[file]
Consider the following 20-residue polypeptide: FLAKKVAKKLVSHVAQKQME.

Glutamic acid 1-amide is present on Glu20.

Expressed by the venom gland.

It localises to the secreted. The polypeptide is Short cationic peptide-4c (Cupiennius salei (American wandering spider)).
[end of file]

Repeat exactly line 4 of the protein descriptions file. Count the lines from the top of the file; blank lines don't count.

It localises to the secreted. The polypeptide is Short cationic peptide-4c (Cupiennius salei (American wandering spider)).